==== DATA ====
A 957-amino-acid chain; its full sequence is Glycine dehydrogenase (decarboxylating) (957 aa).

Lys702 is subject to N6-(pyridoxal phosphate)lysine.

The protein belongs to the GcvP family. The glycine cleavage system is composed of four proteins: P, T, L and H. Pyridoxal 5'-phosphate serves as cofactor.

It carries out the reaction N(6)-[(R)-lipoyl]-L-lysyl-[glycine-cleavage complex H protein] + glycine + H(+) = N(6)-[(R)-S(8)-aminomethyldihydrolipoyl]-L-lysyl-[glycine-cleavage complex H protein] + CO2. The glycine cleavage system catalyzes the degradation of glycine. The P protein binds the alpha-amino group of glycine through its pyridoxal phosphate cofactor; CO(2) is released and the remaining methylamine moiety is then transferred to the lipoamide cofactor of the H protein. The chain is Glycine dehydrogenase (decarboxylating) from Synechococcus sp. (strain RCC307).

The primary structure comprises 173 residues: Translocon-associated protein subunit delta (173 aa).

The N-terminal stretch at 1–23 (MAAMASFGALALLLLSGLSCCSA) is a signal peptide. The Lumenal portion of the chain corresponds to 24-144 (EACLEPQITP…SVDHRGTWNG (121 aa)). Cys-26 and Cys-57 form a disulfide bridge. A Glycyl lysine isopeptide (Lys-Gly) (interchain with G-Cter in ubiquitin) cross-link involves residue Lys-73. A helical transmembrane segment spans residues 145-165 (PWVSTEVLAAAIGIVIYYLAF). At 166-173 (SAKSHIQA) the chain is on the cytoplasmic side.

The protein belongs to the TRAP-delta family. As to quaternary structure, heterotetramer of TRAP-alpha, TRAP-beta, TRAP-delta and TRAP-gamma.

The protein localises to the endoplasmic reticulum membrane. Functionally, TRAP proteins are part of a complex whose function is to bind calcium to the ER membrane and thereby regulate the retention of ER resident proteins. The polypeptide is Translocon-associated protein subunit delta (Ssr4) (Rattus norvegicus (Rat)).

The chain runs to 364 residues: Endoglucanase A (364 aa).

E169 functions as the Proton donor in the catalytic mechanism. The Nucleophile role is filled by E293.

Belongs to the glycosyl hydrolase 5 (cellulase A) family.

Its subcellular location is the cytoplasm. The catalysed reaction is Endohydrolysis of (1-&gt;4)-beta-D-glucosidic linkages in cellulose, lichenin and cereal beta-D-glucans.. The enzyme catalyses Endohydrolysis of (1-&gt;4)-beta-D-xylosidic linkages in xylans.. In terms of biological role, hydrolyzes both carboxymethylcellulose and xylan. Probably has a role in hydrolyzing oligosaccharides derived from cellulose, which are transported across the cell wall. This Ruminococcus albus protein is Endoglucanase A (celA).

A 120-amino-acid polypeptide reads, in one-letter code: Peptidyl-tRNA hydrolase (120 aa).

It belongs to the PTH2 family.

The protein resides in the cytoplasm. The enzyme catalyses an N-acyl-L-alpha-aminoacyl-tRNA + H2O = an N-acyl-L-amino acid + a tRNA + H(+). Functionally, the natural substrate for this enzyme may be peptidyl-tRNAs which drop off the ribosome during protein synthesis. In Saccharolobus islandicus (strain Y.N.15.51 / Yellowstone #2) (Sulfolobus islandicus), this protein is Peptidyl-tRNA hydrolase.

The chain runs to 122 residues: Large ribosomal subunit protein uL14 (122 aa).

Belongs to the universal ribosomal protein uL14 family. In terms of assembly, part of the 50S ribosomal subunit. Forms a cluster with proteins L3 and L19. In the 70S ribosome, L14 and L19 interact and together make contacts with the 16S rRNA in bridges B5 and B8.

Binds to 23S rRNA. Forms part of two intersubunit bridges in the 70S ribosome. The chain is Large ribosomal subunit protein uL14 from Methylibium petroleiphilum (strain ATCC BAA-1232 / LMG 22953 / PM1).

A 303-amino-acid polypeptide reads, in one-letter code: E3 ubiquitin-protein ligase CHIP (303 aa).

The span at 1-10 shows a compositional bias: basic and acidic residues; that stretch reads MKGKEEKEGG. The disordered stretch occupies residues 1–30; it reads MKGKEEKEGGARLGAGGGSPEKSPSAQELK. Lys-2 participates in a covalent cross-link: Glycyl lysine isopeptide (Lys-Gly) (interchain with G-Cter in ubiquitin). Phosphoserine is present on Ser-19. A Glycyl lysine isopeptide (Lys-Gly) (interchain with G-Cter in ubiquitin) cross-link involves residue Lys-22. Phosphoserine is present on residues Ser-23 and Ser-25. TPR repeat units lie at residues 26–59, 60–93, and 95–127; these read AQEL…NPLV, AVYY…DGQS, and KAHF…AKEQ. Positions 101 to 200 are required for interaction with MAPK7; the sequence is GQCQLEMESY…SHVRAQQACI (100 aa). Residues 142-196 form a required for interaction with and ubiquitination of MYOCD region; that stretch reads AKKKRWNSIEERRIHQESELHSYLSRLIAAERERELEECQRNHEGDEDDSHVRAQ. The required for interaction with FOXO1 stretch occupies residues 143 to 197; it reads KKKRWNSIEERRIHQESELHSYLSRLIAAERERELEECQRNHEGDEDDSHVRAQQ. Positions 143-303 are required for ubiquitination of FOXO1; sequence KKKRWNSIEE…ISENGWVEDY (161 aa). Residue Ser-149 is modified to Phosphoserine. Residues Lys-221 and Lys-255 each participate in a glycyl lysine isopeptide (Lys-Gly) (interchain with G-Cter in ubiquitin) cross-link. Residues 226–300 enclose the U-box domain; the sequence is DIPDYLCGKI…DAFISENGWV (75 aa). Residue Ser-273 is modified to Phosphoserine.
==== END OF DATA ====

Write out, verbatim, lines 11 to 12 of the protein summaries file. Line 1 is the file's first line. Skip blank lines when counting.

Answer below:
Belongs to the glycosyl hydrolase 5 (cellulase A) family.

Its subcellular location is the cytoplasm. The catalysed reaction is Endohydrolysis of (1-&gt;4)-beta-D-glucosidic linkages in cellulose, lichenin and cereal beta-D-glucans.. The enzyme catalyses Endohydrolysis of (1-&gt;4)-beta-D-xylosidic linkages in xylans.. In terms of biological role, hydrolyzes both carboxymethylcellulose and xylan. Probably has a role in hydrolyzing oligosaccharides derived from cellulose, which are transported across the cell wall. This Ruminococcus albus protein is Endoglucanase A (celA).